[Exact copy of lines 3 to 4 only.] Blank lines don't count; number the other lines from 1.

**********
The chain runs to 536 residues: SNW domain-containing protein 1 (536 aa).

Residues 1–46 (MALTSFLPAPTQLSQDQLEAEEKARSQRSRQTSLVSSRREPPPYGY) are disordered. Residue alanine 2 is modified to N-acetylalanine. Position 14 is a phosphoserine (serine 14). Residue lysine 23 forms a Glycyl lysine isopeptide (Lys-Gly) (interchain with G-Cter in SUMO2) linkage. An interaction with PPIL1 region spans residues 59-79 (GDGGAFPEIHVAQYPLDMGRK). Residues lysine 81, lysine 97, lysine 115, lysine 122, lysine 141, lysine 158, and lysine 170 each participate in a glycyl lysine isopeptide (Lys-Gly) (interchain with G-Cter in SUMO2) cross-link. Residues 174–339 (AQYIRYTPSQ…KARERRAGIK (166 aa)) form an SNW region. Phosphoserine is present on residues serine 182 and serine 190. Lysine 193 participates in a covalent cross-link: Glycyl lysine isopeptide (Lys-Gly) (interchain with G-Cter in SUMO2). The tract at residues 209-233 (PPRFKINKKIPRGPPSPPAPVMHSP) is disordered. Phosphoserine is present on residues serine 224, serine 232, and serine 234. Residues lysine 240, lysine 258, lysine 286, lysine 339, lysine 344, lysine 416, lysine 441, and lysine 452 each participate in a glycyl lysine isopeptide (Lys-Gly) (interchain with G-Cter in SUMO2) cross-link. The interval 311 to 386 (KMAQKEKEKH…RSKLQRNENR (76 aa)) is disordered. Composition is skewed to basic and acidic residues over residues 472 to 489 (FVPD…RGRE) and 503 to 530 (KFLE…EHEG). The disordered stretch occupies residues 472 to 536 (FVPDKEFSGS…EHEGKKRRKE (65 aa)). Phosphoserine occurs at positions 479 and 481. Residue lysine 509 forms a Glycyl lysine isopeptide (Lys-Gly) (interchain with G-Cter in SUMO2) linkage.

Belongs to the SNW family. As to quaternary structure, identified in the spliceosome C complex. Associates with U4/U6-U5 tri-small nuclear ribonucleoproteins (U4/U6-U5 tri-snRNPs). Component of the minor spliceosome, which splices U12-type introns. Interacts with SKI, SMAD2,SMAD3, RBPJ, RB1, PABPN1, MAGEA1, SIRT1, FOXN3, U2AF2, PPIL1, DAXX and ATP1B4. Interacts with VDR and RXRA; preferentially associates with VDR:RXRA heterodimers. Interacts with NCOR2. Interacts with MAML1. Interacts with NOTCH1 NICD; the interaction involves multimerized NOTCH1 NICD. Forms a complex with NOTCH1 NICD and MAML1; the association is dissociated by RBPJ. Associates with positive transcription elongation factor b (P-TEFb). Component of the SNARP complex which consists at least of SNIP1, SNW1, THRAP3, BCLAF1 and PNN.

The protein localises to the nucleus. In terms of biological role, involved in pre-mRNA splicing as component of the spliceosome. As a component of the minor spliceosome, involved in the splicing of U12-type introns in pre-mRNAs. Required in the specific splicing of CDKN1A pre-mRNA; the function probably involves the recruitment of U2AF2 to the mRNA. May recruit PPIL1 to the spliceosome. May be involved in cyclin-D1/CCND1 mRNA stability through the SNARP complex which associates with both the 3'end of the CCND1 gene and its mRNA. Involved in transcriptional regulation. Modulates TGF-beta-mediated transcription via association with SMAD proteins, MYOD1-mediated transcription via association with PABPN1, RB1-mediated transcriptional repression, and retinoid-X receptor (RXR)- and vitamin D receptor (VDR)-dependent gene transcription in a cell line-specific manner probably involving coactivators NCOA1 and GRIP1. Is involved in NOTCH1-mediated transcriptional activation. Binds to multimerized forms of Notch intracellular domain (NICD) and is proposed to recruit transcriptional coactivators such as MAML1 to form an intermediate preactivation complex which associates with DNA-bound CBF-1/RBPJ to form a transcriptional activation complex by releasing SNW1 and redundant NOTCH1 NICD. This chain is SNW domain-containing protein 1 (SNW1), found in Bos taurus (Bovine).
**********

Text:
Belongs to the SNW family. As to quaternary structure, identified in the spliceosome C complex. Associates with U4/U6-U5 tri-small nuclear ribonucleoproteins (U4/U6-U5 tri-snRNPs). Component of the minor spliceosome, which splices U12-type introns. Interacts with SKI, SMAD2,SMAD3, RBPJ, RB1, PABPN1, MAGEA1, SIRT1, FOXN3, U2AF2, PPIL1, DAXX and ATP1B4. Interacts with VDR and RXRA; preferentially associates with VDR:RXRA heterodimers. Interacts with NCOR2. Interacts with MAML1. Interacts with NOTCH1 NICD; the interaction involves multimerized NOTCH1 NICD. Forms a complex with NOTCH1 NICD and MAML1; the association is dissociated by RBPJ. Associates with positive transcription elongation factor b (P-TEFb). Component of the SNARP complex which consists at least of SNIP1, SNW1, THRAP3, BCLAF1 and PNN.

The protein localises to the nucleus. In terms of biological role, involved in pre-mRNA splicing as component of the spliceosome. As a component of the minor spliceosome, involved in the splicing of U12-type introns in pre-mRNAs. Required in the specific splicing of CDKN1A pre-mRNA; the function probably involves the recruitment of U2AF2 to the mRNA. May recruit PPIL1 to the spliceosome. May be involved in cyclin-D1/CCND1 mRNA stability through the SNARP complex which associates with both the 3'end of the CCND1 gene and its mRNA. Involved in transcriptional regulation. Modulates TGF-beta-mediated transcription via association with SMAD proteins, MYOD1-mediated transcription via association with PABPN1, RB1-mediated transcriptional repression, and retinoid-X receptor (RXR)- and vitamin D receptor (VDR)-dependent gene transcription in a cell line-specific manner probably involving coactivators NCOA1 and GRIP1. Is involved in NOTCH1-mediated transcriptional activation. Binds to multimerized forms of Notch intracellular domain (NICD) and is proposed to recruit transcriptional coactivators such as MAML1 to form an intermediate preactivation complex which associates with DNA-bound CBF-1/RBPJ to form a transcriptional activation complex by releasing SNW1 and redundant NOTCH1 NICD. This chain is SNW domain-containing protein 1 (SNW1), found in Bos taurus (Bovine).